Between July 2021 and September 2021 the Greener NHS programme wants to reach out to all 1.3 million staff with the proposal that they “have something they can personally do to tackle climate change while improving their own health and the health of their patients.” As with everything else the NHS does it ultimately depends on the willingness and capability of the staff to achieve net-zero. It’s perhaps more implicit than explicit in the report that everything has to change, including clinical practice. I chair the UK Health Alliance on Climate Change, which includes most of the royal colleges as well as the BMA, Lancet, and BMJ, and I think it’s fair to say that most of our members did not see responding to climate change as “core business”—but now it is.
The nature of many endeavours—and certainly achieving net-zero—is that there are quick wins at the beginning, but the task becomes progressively harder. Indeed, nobody knows exactly how to achieve net-zero, and the plan includes research. The plan also includes encouraging prevention, shifting more care into the community, and reducing inequalities—all things that have long been the aim of the NHS, but where progress has been minimal or things have gone backwards. Then the whole notion of net-zero recognises that absolute zero will be impossible and that therefore the carbon that the NHS consumes will have to be offset or sequestered—but how?
Quick wins have included reducing anaesthetic gases (particularly desflurane, which probably wasn’t needed in the first place), increases in digital consultations (largely because of the pandemic), using renewable energy and electric ambulances, and installing LED lighting. One of the challenges to achieving net-zero is the old (and often poor quality) building stock of the NHS, and the NHS has won over £260m from the Government’s Public Sector Decarbonisation Scheme to make improvements. The money will be used to improve energy efficiency, decarbonising heating and lighting systems, improving building fabric, and installing solar panels. No doubt much more money will be needed, which will be a challenge as the government has to repay the huge borrowing necessitated by the pandemic.
Achieving net-zero for the emissions it directly controls will be hard, but still harder will be encouraging all suppliers—many of them multinational companies, for whom Britain is a small part of their market—to achieve net-zero. Two-thirds of the NHS carbon footprint arises from procurement of supplies, and a fifth results from pharmaceuticals. The NHS long ago set up the Sustainable Healthcare Coalition, which brings together the NHS with private suppliers, but now it will introduce a Net Zero International Leadership Group, which will include the leaders of companies such as AstraZeneca, GSK, Biogen, Microsoft, Johnson & Johnson and Unilever together with leaders from the BMJ and the Health Foundation.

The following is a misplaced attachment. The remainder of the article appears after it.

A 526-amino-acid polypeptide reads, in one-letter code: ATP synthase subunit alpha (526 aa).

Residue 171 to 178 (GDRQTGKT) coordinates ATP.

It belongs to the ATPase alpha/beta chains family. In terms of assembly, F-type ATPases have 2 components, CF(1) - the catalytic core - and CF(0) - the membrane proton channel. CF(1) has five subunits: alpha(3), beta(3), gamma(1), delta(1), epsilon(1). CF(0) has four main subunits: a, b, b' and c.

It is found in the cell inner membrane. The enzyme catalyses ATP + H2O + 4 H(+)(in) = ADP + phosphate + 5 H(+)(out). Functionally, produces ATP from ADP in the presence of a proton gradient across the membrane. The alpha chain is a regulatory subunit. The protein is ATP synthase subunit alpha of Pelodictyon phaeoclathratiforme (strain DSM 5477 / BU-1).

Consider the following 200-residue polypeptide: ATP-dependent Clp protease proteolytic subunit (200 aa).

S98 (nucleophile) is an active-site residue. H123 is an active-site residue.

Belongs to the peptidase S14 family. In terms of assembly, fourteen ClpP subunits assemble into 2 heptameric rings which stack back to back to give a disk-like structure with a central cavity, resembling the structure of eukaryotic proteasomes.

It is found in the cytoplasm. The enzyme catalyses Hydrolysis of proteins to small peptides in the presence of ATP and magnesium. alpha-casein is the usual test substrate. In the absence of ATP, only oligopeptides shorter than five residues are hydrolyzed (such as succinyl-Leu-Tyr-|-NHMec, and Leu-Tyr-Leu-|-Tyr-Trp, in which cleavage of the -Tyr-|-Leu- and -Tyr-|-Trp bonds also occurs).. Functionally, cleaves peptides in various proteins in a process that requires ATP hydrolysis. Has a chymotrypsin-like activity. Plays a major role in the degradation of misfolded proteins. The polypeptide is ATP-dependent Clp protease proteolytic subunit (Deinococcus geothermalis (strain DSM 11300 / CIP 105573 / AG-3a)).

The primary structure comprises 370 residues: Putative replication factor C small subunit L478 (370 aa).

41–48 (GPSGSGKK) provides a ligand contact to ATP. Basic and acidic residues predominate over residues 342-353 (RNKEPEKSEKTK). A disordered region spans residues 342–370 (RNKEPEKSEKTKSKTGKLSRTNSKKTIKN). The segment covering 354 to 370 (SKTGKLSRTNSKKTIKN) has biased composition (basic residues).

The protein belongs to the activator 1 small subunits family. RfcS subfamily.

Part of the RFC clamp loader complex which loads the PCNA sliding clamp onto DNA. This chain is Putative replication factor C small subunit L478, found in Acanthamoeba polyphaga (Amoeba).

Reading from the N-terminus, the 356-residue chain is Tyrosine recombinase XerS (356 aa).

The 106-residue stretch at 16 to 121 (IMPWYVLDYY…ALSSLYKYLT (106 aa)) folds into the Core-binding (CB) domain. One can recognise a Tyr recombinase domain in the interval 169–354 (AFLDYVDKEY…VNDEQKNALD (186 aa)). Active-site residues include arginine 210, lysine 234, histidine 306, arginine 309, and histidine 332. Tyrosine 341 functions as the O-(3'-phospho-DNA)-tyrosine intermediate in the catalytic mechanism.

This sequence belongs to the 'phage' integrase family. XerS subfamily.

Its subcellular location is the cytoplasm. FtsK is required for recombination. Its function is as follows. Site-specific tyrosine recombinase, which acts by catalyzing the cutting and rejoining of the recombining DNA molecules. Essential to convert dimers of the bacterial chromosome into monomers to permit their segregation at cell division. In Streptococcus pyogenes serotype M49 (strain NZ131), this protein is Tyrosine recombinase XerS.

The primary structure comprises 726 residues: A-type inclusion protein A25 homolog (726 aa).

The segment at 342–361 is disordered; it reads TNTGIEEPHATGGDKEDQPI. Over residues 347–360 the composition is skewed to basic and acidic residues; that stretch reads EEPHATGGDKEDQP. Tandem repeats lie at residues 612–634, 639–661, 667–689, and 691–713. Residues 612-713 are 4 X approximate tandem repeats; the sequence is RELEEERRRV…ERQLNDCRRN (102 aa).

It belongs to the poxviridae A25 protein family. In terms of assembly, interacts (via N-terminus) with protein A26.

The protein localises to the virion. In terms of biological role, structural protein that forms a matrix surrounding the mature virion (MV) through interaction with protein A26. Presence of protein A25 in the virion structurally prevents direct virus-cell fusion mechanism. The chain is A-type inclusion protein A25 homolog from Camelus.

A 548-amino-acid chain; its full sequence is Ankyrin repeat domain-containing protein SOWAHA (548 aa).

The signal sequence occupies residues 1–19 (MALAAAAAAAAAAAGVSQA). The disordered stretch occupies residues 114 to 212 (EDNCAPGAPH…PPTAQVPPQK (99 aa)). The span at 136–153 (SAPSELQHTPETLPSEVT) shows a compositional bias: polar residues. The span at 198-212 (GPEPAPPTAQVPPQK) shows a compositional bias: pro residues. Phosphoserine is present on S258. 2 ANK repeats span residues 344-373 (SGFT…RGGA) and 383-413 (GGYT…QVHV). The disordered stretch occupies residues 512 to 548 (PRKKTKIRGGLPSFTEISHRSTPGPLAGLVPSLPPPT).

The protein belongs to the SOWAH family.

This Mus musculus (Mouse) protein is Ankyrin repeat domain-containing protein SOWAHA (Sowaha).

We must all hope that the NHS is not yet another body that makes grand promises and then fails to deliver them. The signs are encouraging that the NHS recognises the difficulty of what it needs to achieve, has allocated resources (both staff and money) to making it happen, and introduced systems of monitoring and accountability. The targets of net-zero by 2040 and 2045 will be achieved only with unremitting commitment.
Richard Smith was the editor of The BMJ until 2004.
Competing interest: RS is the unpaid chair of UK Health Alliance and the unpaid chair of Patients Know Best, a digital health company that can help reduce the NHS carbon footprint (he has equity in the company). He sat (unpaid) on the NHS Net-Zero Advisory Committee and is a friend of Simon Stevens, the chief executive of NHS England, Nick Watts, the Chief Sustainability Officer, and David Pencheon, the first director of the NHS Sustainable Development Unit.